Presented by NAC-ExxonMobil Concert in the Park
In 1996, the National Arts Council and petrol company ExxonMobil launched the first edition of Concert in the Park. It's not hard to see why this has since become one of Singapore's longest running public concert series: invigorating live music in the lush green environs of the Botanic Gardens on a weekend afternoon – for free – is pretty hard to resist.
Many Singaporean musicians have come through the Shaw Foundation Symphony Stage, including Nathan Hartono, Jack & Rai, Gareth Fernandez, T'ang Quartet and more. This March, indie pop band M1LDL1FE and singer-songwriter Charlie Lim – backed by Jase Sng, Euntaek Kim and Adam Shah – will take the stage.
We talked to Charlie and M1LDL1FE's Paddy Ong (vocals) and David Siow (bass) about adapting to different performing settings, taking on the challenge of playing in an unusual space, what they'd bring to the Botanic Gardens as an audience member and more.
Have you performed at the Botanic Gardens before? What memories do you have of performing there?
Charlie Lim: I believe we performed last year or the year before. It’s really fun. Obviously it’s a very beautiful space, but I think that time we played was during the haze period. The PSI was off the charts, so that was pretty surreal. But people still showed up, for some reason. Maybe the air is actually cleaner because you’re in the gardens, I don’t know?
Paddy Ong: It’ll be our first time performing. It’s pretty cool. There’s a moat between you and the audience. [laughter]
The Botanic Gardens is very beautiful, but it’s a very different setting from what musicians usually play. How do you respond to different live settings, especially those you’re not familiar with?
David Siow: I think when the settings change for us, the pace changes as well. So it depends on the context of the space and the audience. So I imagine at the Botanic Gardens, the pace will be slower. People walk slower, talk slower. It’ll be a bit more relaxed. You’re breathing fresh air. I think that would translate into our energy as well. The current pace of life for those few hours – we try to adapt to that as well.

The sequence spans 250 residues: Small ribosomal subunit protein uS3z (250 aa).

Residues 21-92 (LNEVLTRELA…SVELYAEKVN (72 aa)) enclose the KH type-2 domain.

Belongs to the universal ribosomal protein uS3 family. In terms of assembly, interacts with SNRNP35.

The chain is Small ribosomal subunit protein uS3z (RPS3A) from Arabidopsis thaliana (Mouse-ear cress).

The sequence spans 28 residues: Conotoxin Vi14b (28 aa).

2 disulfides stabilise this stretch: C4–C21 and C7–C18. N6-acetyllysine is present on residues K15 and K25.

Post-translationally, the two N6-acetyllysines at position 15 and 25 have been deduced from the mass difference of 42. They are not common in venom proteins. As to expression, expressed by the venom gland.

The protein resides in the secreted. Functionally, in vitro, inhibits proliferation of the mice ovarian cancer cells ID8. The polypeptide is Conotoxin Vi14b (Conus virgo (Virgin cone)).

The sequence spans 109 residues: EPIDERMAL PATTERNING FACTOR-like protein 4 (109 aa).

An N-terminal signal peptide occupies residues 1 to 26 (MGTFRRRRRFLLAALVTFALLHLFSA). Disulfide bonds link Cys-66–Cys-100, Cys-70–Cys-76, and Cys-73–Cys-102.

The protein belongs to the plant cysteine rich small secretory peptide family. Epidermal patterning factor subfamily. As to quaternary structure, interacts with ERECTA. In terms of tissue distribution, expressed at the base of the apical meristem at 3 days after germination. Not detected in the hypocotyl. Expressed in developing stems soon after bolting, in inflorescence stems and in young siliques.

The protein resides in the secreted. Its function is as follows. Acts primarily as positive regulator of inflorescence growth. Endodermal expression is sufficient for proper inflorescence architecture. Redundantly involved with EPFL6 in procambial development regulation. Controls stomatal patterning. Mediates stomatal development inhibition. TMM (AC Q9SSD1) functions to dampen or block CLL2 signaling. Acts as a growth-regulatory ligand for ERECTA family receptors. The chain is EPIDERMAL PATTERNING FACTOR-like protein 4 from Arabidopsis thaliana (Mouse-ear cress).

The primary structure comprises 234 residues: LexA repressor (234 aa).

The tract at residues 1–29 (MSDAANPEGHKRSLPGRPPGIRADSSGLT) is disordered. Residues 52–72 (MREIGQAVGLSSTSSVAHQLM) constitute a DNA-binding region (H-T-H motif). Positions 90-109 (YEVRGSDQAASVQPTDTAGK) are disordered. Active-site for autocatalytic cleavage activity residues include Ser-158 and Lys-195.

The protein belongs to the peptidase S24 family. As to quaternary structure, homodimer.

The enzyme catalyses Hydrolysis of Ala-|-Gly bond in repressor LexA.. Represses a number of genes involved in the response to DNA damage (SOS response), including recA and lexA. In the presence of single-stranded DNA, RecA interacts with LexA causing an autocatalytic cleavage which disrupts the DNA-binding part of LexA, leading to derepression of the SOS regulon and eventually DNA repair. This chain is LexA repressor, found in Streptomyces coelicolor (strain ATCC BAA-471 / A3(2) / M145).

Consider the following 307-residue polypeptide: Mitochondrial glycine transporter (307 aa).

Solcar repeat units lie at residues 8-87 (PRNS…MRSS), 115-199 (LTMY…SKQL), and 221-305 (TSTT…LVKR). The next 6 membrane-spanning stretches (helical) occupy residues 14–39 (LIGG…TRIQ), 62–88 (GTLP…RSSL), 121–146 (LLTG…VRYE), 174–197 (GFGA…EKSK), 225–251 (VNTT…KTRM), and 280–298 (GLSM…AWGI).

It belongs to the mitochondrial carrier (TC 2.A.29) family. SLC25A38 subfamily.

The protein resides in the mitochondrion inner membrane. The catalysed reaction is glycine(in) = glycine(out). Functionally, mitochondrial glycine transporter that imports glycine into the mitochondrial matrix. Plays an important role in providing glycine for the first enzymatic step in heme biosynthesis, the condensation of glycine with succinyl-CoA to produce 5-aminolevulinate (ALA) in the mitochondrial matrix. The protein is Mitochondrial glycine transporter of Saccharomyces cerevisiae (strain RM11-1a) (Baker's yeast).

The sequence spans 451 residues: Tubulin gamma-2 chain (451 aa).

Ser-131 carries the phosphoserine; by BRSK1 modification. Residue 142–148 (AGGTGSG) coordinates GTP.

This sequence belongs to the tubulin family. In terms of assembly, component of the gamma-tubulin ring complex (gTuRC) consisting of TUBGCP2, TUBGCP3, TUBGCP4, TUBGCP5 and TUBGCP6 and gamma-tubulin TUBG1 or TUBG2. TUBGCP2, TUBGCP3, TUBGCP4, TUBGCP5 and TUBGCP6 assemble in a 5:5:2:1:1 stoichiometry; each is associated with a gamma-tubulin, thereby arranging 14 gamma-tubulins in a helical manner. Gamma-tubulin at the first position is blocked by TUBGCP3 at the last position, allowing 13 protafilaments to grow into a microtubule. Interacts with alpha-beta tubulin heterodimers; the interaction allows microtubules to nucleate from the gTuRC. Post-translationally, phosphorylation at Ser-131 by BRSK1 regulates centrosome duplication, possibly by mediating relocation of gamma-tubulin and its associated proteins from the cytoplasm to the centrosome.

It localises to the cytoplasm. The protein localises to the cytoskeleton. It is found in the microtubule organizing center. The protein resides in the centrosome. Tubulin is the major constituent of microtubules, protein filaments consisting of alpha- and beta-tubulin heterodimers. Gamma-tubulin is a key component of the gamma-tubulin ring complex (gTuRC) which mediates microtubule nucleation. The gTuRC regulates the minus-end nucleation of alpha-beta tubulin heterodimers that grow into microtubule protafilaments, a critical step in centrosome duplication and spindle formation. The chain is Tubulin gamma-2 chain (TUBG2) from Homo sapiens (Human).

Charlie: It’s a public space, people will be there not knowing who we are, as well. It’s not a ticketed event, so the format is a bit different. I assume they’re also there, like what David’s saying, to relax or just enjoy the atmosphere. So it can be a bit awkward sometimes, if you’re playing something a bit too heavy or a bit too dynamic, per se, especially if you’re playing in the afternoon.
On my end, it might be interesting because I’m not playing with the full Mothership this time. We’re just doing a little combo band setup, and we’re just going to jam out and see what happens. It’ll be groovy and might be a bit more easy listening, which would probably suit the vibe as well.
Paddy and David, are you guys thinking of doing anything different? Your live set tends to be a bit more upbeat, but that might not fit the setting this time.
Paddy: Not that we had anything in mind. I think we’re just excited about the fact that we’ll be on the big stage. So that itself, the space available – maybe we’ll want to go the other way and sound big. I don’t know. Maybe that will work in our favour.
David: Ya, nothing in particular we’re deciding to do specially. Maybe go swimming. In the moat.
Paddy: Ya, even though our reverb settings can be quite wet. [laughter] We’re just going to play our show and see how it goes.
All three of you have played various venues over the years and I just wanted to ask, when it comes to having live music in different or unusual public settings, do you think that’s valuable when it comes to improving as a performer?